May 9, 2013

Moral Police

Written by Boyd Bailey

Thoughts from daily Bible reading for today- May 9, 2013

The older brother became angry and refused to go in. So his father went out and pleaded with him. But he answered his father, ‘Look! All these years I’ve been slaving for you and never disobeyed your orders. Yet you never gave me even a young goat so I could celebrate with my friends. Luke 15:28-29

Some religious people feel responsible for monitoring other’s behavior with moral smugness. They judge people’s motives, while their own heart becomes filled with a sense of superiority. These defenders of their definition of decency feel no need for mercy, nor do they offer mercy. The Bible becomes a “billy club” to whip people into shape with bouts of shame and guilt. Ironically, moral police lack moral authority. Their pronouncements are birthed from pride, not pity.

The moral police person is driven by anger. They are not satisfied until everyone they know conforms to their standards. They become especially perturbed when a sinner repents and is accepted back into the fold of faith. Cynically they say, “Is his conversion real?” “If anyone deserves recognition and rewards for their behavior, I do, because I have always been a good person.” Indeed, their pious prayers preach down to those less religious. They become a closed minded judge and jury.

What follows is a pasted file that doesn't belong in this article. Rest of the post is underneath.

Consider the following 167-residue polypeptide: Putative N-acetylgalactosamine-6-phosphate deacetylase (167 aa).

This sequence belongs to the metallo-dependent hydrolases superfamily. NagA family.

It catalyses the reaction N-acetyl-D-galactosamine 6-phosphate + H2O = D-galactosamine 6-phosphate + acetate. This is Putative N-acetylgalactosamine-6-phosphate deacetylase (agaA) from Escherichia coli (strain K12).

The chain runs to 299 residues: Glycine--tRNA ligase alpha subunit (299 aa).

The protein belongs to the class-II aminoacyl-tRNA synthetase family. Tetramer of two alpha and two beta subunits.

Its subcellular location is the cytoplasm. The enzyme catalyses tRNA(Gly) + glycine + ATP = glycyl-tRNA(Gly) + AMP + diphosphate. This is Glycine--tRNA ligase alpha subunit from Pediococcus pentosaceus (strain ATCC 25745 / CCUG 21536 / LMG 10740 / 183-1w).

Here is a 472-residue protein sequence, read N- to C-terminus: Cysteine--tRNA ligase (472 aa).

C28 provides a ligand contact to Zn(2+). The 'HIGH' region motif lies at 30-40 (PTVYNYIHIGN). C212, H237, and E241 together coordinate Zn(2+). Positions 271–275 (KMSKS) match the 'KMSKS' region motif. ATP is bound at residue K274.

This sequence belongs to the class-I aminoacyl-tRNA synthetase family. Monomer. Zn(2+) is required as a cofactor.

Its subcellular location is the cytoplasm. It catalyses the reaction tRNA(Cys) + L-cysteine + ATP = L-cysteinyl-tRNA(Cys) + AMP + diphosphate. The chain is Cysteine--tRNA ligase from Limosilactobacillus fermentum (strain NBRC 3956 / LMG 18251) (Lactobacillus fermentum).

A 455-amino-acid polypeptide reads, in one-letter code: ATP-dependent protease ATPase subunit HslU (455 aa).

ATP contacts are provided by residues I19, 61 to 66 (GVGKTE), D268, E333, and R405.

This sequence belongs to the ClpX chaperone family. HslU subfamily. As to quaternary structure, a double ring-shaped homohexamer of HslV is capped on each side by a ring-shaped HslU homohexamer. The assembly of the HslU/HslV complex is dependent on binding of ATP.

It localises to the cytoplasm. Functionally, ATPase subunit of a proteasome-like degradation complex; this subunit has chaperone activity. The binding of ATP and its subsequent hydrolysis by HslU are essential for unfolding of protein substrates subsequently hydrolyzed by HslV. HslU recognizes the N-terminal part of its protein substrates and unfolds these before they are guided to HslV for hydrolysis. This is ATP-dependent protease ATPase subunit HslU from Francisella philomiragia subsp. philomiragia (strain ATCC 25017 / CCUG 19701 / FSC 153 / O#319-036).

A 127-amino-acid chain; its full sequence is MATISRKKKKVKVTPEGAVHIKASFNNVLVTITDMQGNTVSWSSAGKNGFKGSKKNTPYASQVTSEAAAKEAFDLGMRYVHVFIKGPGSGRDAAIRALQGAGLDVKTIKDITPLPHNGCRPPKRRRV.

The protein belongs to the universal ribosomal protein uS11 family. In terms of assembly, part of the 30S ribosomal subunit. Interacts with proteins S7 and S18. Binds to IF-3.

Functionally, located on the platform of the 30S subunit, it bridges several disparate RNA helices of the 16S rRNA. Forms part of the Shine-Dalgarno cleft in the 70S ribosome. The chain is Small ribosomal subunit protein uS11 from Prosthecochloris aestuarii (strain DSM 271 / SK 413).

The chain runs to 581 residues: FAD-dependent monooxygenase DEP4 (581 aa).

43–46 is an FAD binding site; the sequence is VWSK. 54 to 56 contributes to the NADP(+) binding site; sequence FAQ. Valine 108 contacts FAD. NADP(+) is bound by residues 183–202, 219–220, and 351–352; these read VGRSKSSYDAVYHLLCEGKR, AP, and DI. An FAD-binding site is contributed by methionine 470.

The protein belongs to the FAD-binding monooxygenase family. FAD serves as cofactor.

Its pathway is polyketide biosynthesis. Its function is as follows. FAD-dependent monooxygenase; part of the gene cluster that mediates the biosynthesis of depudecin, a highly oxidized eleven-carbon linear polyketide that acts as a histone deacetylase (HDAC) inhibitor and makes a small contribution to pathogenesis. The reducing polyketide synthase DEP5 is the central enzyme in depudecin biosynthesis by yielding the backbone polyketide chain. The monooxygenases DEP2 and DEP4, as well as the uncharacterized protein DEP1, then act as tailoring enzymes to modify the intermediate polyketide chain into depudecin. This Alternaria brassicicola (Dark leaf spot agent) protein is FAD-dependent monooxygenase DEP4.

But to Jonah this seemed very wrong, and he became angry… But the Lord replied, “Is it right for you to be angry? Jonah 4:1,4

Has your religious zeal drifted into the arrogant attitude of the older brother in Jesus’ story: jealous, judgmental and joyless? Are you bound up within because life doesn’t seem to listen to your demands? The same Lord you represent can free you from being a self appointed judge. Take a step off your religious pedestal of pride and kneel in humble brokenness. Confess the need to be free from an attitude of moral superiority and admit to being a chief of sinners.

The moral police of Jesus’ day had Him crucified. Today we are called to be crucified with Christ, so we are reminded of our weak condition outside the love and grace of God. Yes, there are standards God expects us to obey. Christ calls us to a high level of moral and ethical behavior. However, it is the inner work of the Spirit that conforms us into the image of Christ. Truth transforms us from the inside out, so we walk in humility not pride. God is our judge.